The 2012 Barry Point Fire

Posted by Renee Magyar on November 20, 2013

Oregon Forest Resources Institute takes stock of lessons learned on last year's fire.

Photo courtesy of the Fremont-Winema National Forest

Last August, 93,000 acres of pine, juniper and rangeland burned over the course of three weeks, 20,000 of which was FSC certified pine forest. Fortunately there was no loss of life, but there was significant loss of resources.

Oregon Forest Resources Institute features a story on their site with lessons learn from last year's fire. Among the lessons, is further evidence that an increased pace and scale of restoration efforts is urgently needed.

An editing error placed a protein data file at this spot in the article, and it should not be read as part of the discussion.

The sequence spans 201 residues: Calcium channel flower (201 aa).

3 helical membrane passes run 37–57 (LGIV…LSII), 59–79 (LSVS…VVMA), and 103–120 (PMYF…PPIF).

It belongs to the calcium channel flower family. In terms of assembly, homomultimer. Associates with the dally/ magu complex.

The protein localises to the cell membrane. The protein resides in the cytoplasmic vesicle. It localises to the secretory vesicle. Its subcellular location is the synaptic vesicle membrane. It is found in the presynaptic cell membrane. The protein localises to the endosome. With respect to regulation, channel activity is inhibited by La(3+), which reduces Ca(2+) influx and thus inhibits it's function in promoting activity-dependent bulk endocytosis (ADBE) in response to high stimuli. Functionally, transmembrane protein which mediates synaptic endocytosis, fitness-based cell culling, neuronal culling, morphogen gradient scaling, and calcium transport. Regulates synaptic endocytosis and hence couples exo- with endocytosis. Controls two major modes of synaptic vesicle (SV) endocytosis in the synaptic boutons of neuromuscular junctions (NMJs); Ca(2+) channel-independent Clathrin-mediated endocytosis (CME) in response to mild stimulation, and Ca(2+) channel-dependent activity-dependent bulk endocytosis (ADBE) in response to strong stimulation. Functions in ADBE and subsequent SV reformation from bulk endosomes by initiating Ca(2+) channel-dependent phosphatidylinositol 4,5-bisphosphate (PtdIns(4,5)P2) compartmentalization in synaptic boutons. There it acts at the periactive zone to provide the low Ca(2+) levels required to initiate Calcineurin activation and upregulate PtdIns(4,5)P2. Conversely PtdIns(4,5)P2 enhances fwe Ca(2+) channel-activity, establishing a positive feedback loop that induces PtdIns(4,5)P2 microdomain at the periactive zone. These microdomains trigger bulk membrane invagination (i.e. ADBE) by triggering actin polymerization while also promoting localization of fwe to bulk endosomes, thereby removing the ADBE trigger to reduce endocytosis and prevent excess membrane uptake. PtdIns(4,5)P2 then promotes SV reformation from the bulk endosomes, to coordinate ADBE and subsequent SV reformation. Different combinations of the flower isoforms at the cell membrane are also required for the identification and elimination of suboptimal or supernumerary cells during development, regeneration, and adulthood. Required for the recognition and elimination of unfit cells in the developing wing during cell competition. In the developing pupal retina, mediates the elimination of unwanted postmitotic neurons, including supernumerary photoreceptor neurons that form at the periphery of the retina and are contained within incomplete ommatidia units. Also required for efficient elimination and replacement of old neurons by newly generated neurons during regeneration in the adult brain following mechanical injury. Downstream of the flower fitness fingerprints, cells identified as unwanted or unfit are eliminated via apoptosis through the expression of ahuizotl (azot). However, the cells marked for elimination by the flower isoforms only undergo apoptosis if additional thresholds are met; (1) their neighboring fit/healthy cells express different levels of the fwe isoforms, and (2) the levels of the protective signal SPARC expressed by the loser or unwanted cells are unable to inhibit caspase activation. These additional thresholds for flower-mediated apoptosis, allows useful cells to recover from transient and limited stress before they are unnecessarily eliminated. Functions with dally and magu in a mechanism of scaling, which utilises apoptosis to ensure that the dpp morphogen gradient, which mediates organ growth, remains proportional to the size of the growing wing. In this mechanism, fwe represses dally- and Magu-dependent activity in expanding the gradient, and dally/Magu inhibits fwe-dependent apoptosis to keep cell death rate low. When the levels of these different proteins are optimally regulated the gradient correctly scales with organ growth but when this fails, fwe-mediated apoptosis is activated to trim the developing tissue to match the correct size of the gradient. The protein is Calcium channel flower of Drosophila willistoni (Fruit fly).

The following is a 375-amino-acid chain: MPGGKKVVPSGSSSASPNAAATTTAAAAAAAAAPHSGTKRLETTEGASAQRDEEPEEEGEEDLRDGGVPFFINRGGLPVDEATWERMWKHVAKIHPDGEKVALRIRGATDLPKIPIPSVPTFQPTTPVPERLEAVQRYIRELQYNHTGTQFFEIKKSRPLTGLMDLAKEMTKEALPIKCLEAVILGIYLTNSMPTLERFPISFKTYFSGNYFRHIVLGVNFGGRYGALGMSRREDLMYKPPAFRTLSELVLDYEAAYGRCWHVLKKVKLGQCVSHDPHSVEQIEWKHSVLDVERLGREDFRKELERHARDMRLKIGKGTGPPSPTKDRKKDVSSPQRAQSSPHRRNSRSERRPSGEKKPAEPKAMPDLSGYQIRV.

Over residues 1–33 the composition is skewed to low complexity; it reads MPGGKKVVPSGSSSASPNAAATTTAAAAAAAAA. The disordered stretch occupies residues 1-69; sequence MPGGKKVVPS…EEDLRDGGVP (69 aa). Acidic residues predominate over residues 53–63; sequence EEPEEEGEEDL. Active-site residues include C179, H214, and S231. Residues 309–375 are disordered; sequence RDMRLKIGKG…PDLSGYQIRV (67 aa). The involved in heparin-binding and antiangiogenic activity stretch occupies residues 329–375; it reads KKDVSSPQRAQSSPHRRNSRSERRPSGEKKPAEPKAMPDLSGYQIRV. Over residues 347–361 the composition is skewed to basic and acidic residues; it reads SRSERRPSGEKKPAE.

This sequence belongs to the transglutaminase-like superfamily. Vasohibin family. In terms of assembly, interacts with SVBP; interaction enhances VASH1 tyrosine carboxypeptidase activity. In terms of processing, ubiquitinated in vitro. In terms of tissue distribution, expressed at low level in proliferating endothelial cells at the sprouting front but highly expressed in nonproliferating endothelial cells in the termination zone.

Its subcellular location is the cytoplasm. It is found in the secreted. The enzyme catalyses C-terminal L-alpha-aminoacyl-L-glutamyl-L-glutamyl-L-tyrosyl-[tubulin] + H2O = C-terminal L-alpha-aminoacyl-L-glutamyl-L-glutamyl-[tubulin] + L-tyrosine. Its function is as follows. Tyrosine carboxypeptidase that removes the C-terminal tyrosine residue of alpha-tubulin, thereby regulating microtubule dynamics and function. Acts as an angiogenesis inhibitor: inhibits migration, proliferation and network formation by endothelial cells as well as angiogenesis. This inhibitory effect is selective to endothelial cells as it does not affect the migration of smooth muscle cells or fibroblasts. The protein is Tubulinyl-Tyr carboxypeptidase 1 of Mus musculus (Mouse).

Jim Walls, Executive Director of Lake County Resources Initiative, runs the local forest collaborative group, the Lakeview Stewardship Group. It had been moving restoration projects through the long, complicated pipeline for years, doing environmental analyses and getting permits. It had been on track to start work this past summer. But the fire beat them to it by a year, burning in a few days an area that the group expected would provide two or three years of restoration work.

"The fire threw a big curve into that one, and took a whole bunch of years right out from under us," Walls says.

Moreover, the fire completely missed some earlier restoration projects that had been done in the Fremont-Winema, places where thinned-out fuel might have slowed the fire. The location of the Barry Point Fire was a stroke of wrong-place, wrong-time bad luck.

Read the full story here.